HEATH:  I think the main thing that I get from our sound and style when compared to the modern sound on the radio, kinda stems back to the name itself and the term Analog. With so many bands using so much digital technology in recording and live performance, we still rely mainly on the analog instrumentation and the technology kind of stuff is thrown on as icing on the cake rather than the whole cake being made up of it.  So, it lends us to being a little more rock/indie sounding with modern flourishes and gives us a little more grit in our style.

What would you all say makes EP “A Little More Time” different from your full-length release, “In Case You Just Tuned in” lyrically and thematically?

HEATH:  For me, it’s just a more mature album as it is with most artists doing a follow-up…I think we’ve raised our musical expectations, refined our style and shaped it better as we continue to grow as a band.

What was it like working with Mark Needham in the studio? How did you get to work with him and did he bring to the sessions and what did you learn from working with them in the studio? 

HEATH:  Mark was actually referred to us by Marc Kordellos over at UNCLE (btw, can’t say enough good things about him, great to work with).  We used Needham to remix the song Turn To Dust on this album and in turn used him for a couple of other songs for the album (Echoes and Rainmaker).  I run point for most of the studio stuff, mixing, mastering, etc.. so I was the direct pipeline on that.  And I can’t say enough good things about the experience….Mark is a great guy and has great ears, extremely adaptable and patient in working out any kinks, makes himself very available and keeps on top of things with quick turnarounds.  He’s been in the game for a long time, but as you look at his discography, he has always kept his fingers on the pulse of modern music and really just a pleasure to work with.

How did you choose a Black Sabbath song to record and why? 

HEATH:  I’ve never been a big fan of doing covers in a band, although I do like it when other bands do it for the most part. I like to say that I am a creator, not a replicator when it comes to music, have never really found much pleasure in playing a song exactly as written by someone else. So, I had pitched the Black Sabbath song “A Hard Road” as something that I thought we could turn on its head and have something musically far removed from the original. I definitely feel like we achieved that, stayed somewhat true to the song so that it can still be recognizable, but for the average listener….a B-side Sabbath tune that they don’t know, comes off more as our own creation, which it is.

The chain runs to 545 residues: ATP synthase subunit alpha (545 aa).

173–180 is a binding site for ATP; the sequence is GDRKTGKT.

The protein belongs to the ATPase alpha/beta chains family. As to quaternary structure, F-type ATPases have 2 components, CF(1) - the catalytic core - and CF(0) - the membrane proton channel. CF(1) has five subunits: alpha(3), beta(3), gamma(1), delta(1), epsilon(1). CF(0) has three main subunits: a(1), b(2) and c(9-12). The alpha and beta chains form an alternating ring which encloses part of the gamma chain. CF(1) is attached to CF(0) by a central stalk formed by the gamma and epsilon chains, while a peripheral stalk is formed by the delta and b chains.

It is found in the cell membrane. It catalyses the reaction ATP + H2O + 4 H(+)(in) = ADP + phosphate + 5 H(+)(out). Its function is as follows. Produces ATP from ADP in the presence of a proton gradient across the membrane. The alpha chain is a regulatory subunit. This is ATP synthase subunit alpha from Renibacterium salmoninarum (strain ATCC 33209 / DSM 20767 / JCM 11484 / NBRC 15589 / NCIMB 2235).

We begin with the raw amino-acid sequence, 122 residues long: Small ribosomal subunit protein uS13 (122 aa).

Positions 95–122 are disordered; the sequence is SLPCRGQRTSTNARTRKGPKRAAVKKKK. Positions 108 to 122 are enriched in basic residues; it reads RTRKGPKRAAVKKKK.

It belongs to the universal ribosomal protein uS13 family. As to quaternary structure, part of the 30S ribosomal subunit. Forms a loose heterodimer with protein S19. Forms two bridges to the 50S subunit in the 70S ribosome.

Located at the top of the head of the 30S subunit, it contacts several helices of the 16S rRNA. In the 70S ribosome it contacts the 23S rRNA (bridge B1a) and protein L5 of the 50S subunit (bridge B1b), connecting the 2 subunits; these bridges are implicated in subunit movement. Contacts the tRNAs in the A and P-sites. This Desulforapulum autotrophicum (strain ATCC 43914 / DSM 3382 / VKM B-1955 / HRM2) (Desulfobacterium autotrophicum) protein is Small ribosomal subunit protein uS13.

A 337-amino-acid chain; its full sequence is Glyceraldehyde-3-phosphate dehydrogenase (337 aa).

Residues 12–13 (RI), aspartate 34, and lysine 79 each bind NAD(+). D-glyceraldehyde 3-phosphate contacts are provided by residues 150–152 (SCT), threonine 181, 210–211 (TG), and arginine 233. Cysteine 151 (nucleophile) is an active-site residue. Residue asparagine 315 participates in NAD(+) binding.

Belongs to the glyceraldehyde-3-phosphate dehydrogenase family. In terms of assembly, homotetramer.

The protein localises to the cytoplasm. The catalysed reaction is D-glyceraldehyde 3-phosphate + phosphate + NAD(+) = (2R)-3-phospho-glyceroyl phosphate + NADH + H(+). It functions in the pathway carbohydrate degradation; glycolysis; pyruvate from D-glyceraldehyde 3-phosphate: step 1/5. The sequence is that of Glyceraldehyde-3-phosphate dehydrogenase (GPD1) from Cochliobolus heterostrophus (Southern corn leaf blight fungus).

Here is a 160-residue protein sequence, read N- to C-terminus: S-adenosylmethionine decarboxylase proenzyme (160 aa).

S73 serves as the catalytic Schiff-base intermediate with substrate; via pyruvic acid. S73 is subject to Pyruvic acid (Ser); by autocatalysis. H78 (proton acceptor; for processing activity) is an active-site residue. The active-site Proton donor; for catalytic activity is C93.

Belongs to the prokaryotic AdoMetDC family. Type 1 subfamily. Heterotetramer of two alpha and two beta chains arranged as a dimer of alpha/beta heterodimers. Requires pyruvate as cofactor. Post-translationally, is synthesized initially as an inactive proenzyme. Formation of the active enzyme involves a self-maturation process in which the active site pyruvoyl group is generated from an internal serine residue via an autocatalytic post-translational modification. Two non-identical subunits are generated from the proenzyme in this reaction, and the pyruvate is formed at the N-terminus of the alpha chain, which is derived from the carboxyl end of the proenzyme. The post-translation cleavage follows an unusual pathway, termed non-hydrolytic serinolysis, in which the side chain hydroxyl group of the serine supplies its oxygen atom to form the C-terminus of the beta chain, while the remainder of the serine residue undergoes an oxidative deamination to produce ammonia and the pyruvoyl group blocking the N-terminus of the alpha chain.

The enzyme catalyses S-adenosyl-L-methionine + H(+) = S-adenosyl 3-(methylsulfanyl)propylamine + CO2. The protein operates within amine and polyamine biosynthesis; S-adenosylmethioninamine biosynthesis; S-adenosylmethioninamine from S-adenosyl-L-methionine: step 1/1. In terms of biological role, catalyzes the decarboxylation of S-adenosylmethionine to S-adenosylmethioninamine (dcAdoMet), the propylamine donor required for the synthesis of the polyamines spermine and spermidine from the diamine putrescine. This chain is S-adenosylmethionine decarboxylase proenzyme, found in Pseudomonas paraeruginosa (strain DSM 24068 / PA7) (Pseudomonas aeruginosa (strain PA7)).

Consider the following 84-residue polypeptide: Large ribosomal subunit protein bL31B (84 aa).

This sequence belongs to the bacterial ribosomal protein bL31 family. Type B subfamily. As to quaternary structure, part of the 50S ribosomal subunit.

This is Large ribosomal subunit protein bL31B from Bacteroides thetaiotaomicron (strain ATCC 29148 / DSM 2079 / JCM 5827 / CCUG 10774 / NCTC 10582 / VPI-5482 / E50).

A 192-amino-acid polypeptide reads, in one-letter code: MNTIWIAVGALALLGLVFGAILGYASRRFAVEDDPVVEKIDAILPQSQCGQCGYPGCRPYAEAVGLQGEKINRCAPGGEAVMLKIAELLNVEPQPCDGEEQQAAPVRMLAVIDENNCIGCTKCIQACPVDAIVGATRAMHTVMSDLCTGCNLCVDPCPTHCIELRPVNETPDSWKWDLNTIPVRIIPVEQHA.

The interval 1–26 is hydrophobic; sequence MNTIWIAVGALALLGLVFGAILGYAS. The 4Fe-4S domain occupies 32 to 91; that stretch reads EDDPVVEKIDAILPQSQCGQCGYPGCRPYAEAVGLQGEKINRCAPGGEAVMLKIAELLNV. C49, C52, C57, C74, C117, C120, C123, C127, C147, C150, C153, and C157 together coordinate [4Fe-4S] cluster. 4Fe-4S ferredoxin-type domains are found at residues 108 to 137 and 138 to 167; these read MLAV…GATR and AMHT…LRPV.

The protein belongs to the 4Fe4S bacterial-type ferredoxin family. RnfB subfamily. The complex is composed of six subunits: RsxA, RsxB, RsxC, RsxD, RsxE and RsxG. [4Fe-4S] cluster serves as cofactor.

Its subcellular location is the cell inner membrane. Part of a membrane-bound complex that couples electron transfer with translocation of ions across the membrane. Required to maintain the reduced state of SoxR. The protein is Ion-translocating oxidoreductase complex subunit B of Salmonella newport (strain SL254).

Is the Austin scene still as exciting and vibrant as it’s always been?

HEATH:  I think that Austin has a huge confluence of musicians and venues. The average local band has to work that much harder to find their niche and fans to develop. There doesn’t seem to be as much local live music love as there has been in the past, I think mainly due to festivals and we see a lot more touring bands now…so people save their hard earned money to go to those type of things or just go have a fun night out at a DJ club.  Throw in all the downtown changes over the years and price of parking, definitely seems to scare off some of the local live music fans and has become more of a clubbing, touring band atmosphere downtown at least.

What is next for White Label Analog?

HEATH:  Well, we are just staying regional through Q4 and getting our ducks in a row for 2017 as we plan to move on to another single and continue our touring plans in the spring. Hopefully, good things to come and will keep us busy as we try to gain more exposure for our new album.  Thanks for taking the time to visit with us and look forward to doing this again sometime down the road.